During gameplay you are simply overwhelmed with options and gameplay mechanics – it’s easy to get used to them, but there is a plethora of them available. As well as setting allies down, upgrading them and your own spells, you can define exactly what each ally does (attack the nearest, furthest, strongest, weakest etc…) as well as unusual options like attack the ones least likely to dodge or has the lowest resistance to you. You can truly customise and tweak each of your placed allies (as they are all individuals and not clones) as well as save the setting you chose for other maps so you don’t have to set them all again.
Upon winning a level, you are taken to your character roster screen where you will see all of the gained experience levels up your team. Every time they level up you get given skill points which can be used to unlock various new abilities or upgrade existing ones within the various characters skill trees. Just so you’re aware, even if you have six Berserks, they are all individuals – so separate skill trees, weapons and unlocks etc…
In regards to in-between missions, you traverse a rather big map as you go from point to point. Most of the time, the next point you land on will be another battle, but every now and again you will come across shops or towns (with shops in them) where you can purchase people and items. that’s right, you are given certain people as you go through the story and by the end, you will have one person from each role-type but if you want more then you must buy them at a shop. Not only that, because everyone is an individual, you need to keep them armed with the strongest weapons you can afford – which gets very expensive the further you get.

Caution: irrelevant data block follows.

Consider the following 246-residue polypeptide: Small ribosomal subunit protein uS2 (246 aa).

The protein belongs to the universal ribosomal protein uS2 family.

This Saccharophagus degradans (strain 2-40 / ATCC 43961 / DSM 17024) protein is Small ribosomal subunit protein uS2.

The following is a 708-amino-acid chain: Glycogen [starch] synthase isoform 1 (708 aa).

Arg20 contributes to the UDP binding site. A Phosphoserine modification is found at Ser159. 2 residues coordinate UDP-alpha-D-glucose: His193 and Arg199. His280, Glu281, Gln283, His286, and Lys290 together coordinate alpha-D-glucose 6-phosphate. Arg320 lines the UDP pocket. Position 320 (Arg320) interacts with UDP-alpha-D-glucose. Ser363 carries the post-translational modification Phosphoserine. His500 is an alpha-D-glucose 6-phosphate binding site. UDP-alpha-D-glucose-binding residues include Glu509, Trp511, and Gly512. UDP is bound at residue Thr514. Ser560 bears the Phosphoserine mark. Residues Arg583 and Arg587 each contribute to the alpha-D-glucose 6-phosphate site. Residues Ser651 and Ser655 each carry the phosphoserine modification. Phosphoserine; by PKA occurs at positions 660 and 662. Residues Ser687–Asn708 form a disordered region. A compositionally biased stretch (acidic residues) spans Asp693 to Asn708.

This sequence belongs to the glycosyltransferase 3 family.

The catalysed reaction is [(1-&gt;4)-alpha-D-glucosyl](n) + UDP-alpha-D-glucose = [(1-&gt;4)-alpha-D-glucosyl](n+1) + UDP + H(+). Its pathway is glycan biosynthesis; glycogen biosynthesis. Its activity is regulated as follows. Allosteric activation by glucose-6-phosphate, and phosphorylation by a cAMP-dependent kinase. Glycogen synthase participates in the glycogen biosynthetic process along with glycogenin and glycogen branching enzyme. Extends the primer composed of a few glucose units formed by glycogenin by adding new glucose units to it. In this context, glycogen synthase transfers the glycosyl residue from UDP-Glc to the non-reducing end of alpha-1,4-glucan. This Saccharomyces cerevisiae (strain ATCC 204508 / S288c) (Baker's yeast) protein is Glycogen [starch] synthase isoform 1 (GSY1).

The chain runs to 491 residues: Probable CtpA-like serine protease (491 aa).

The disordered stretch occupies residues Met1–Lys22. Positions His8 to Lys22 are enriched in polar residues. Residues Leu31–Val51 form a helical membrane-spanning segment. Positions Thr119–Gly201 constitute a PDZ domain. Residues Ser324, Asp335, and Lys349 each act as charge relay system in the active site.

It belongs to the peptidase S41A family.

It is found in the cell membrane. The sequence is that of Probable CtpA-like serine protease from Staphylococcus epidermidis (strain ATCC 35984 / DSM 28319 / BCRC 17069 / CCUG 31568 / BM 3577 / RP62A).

There are also a few special areas on the map which offer story cutscenes or even a puzzle in the desert along with side-missions to complete once you have completed the game once and have entered into the NG+ mode. Speaking of which, the game will take about 10 hours to complete on your first playthrough and upon completion, you are given the chance to move to the NG+ mode – I would advise against this until you are really ready as the enemies are much stronger and you carry over everything you have learnt, so you may as well learn more whilst it’s a little easier first.